Pittsfield Health Director Concerned With Plastic Bag-Ban Enforcement
PITTSFIELD, Mass. — The Board of Health has a few questions about its enforcement role in the proposed single-use plastic bag ban.
The petition, filed by the Green Commission and local attorney Rinaldo Del Gallo, is before the City Council now. It would place a ban on certain single-use plastic bags — mostly the plastic bags used for groceries at the supermarket. But the enforcement of that falls on the Board of Health, which says it wouldn't be able to do regular inspections.
"There are a lot of other retail establishments in the city. That would place a significant burden on the Health Department if we are to enforce all businesses with this ban," Health Director Gina Armstrong said.
"We would never be able to do it on an inspection basis. We could probably manage it on a complaint basis."
Armstrong has crafted an amendment to the proposal that would outline a complaint process and fining. Using the same process the department uses for nuisance complaints, the department would be able to quickly verify if true and issue the citation. She also hopes to speak to the Green Commission to see if there is another department that could help out with enforcement.
The penalties for companies not following the law is a warning for the first violation, $50 for the second violation, and $100 for subsequent. There is a process for a company to apply for a hardship to extend the time it takes to switch from the current bags to an alternative.
"For now they are proposing that all establishments would switch to other types of alternative bags at checkout. But there are a couple exclusions," Armstrong said.
Armstrong said the thin-filmed plastic bags without handles, like those in the produce aisle at the grocery store or used to cover newspapers, will still be allowed.
The enforcement is the same as the polystyrene ban that the city has already passed, but that was much more limited. It was in regard to takeout foods and there are far fewer of those establishments.
With the polystyrene, only Dunkin' Donuts had applied for an extension, which the city denied. (Dunkin' Donuts in planning to move to paper cups in all its locations by 2020.) Since then there have been few issues and establishments have made the switch. Board of Health member Steve Smith believes the plastic bag ban will be similar.
The ban may add more work for the Health Department at the same time the department is planning for its funding to be cut. The department has been informed to reduce its budget, except for personnel, by 2.5 percent. Armstrong said most of the costs for the department's operations are locked in, leaving few places to pull from.
Last year, Armstrong complied with that request by cutting the line for home demolitions. But the City Council reversed that and level funded that line. Armstrong is expecting to cut that line again to comply with the administration's request this year, too. But she hopes the City Council will do what it did last year and replenish the budget.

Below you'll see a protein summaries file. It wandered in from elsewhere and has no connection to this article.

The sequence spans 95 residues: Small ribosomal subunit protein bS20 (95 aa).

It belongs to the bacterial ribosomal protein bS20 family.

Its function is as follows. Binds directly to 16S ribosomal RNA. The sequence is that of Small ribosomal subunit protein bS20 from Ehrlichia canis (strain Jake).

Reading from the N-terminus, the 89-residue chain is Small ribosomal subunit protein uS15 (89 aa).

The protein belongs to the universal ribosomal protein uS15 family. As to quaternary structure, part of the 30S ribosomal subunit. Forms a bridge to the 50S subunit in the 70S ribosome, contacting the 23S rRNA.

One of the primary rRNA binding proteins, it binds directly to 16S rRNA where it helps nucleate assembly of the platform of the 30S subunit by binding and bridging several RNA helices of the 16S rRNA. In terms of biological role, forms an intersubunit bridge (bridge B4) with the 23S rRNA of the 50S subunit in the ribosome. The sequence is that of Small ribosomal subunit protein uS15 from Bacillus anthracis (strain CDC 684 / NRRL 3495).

The Health Department is also keeping an eye on marijuana regulations. Armstrong said the city is developing zoning laws to guide where the establishments can go. And the Health Department does not have any role in enforcement — that falls on the state.
"Most of those control measures are regulated by the state and don't have to be duplicated by our local regulations," Armstrong said.
However, Armstrong is going to be keeping an eye on the state and local laws being passed to ensure such things as setbacks away from schools and playgrounds remain in the regulations. The city had previously passed massive tobacco regulations keeping retailers away from day cares and schools. Armstrong wants the same to be said for marijuana establishments.
"We'd also like to see what kind of special use permits there are," Armstrong said.
Tags: bag ban, plastics,
Support Local NewsWe show up at hurricanes, budget meetings, high school games, accidents, fires and community events. We show up at celebrations and tragedies and everything in between. We show up so our readers can learn about pivotal events that affect their communities and their lives.
How important is local news to you? You can support independent, unbiased journalism and help iBerkshires grow for as a little as the cost of a cup of coffee a week.
|iBerkshires.com welcomes critical, respectful dialogue; please keep comments focused on the issues and not on personalities. Profanity, obscenity, racist language and harassment are not allowed. iBerkshires reserves the right to ban commenters or remove commenting on any article at any time. Concerns may be sent to email@example.com.|